Iron Fertilization: Savior to Climate Change or Ocean Dumping?

Massive coccolithophore bloom in the Barents Sea. These blooms are caused by high levels of sunlight in the arctic summer, and the right combination of nutrients to allow growth. By Jeff Schmaltz (NASA Earth Observatory).

Unbeknownst to most scientists until a few days ago, two hundred thousand pounds of iron sulphate were dumped into North Pacific Ocean in July, with the aim to trigger a large plankton bloom. This experiment was conducted by the Haida Salmon Restoration Corporation, under the direction of businessman Russ George. Why dump this dirty brown powder into the ocean and why to trigger a plankton bloom? All in the name of reversing man-made climate change.

Phytoplankton is photosynthetic, needing sunlight and nutrients to grow, taking up carbon dioxide in the process and producing oxygen as a by-product. This phytoplankton then dies, falling to the bottom of the ocean, and taking that ‘sequestered’ carbon dioxide with it, trapping it at the bottom of the ocean. One of the major nutrients phytoplankton needs to grow is iron, an insoluble nutrient and often found in limited quantities, inhibiting large plankton blooms from occurring. So by adding iron to the ocean, we can increase the numbers of phytoplankton photosynthesizing, using up more carbon dioxide from the atmosphere and locking it up, deep in our oceans.

Or at least that’s the theory. Geoengineering is the term coined for deliberately modifying our environment to tackle man-made climatic changes on a global scale. It all sounds so simple – an easy route to solving our carbon emission crisis. The controversy comes that we don’t fully understand the consequences of manipulating our environment on a global scale, and we have to weigh up whether those consequences are better, or worse, than the problem we are trying to fix. We’ve seen what’s happened time after time when we’ve modified the food chain – fisheries collapses, extinction of species – we know well that connections that seem small can have drastic consequences we didn’t even consider. In addition, as that large bloom dies, decay will use up oxygen, potentially creating large anoxic zones, smothering important bottom habitats in the deep ocean.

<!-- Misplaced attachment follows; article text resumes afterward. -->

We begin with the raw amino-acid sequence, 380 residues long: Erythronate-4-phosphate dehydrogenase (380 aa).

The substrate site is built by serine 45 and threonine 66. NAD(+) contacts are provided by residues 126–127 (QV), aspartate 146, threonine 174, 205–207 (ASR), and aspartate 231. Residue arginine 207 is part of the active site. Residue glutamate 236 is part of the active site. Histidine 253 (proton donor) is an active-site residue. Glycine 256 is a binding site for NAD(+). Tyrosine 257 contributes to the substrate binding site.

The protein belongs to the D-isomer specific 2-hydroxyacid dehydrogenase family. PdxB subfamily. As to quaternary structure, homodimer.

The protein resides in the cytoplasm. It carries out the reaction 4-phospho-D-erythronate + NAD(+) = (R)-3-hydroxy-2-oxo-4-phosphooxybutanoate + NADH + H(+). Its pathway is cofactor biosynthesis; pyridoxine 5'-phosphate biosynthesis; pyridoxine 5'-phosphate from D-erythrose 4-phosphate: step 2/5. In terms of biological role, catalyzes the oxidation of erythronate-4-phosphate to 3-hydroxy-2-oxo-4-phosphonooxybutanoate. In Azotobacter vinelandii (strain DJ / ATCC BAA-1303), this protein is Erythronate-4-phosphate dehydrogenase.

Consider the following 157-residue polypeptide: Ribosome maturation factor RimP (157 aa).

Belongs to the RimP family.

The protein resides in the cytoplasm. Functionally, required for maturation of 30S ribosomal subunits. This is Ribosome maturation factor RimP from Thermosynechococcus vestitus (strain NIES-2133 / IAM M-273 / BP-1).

The ‘experiment’ that was executed by George and colleagues is primarily under fire because it was done undercover, without scientific peer review or process, and without international collaboration, yet can have global consequences. It is also the largest iron fertilization experiment to have occurred anywhere – 200,000 pounds versus a few thousand pounds. Other smaller scale international experiments over the last fifteen-plus years have concluded that the sequestering efficiency is low (and sometimes no effect was seen) – the amount of iron you’d need to make even a slight dent in our carbon emissions is in the million tons per year, and even if you put in that amount, it may just not work. Unregulated iron fertilization on this scale could have dramatic consequences and goes against an international moratoria created by the UN to protect ocean environments. Far from being a savior, this experiment is being called a large scale dumping of waste into our oceans.

What do you think, was it a worthwhile test or badly handled? 

Changing Planet

, ,

Dr. Rhian Waller is a professor of Marine Sciences at the Darling Marine Center (University of Maine, USA) and specializes in the ecology of deep-sea and cold-water organisms, particularly corals. Rhian has led or participated in over 40 international research and exploration cruises and expeditions to some of the most remote parts of the planet, and has published over 30 scientific papers and book chapters in her 9 year career. She is passionate about educating the next generation of scientists, and conserving our little known deep-sea and polar ecosystems to be studied and enjoyed in the future.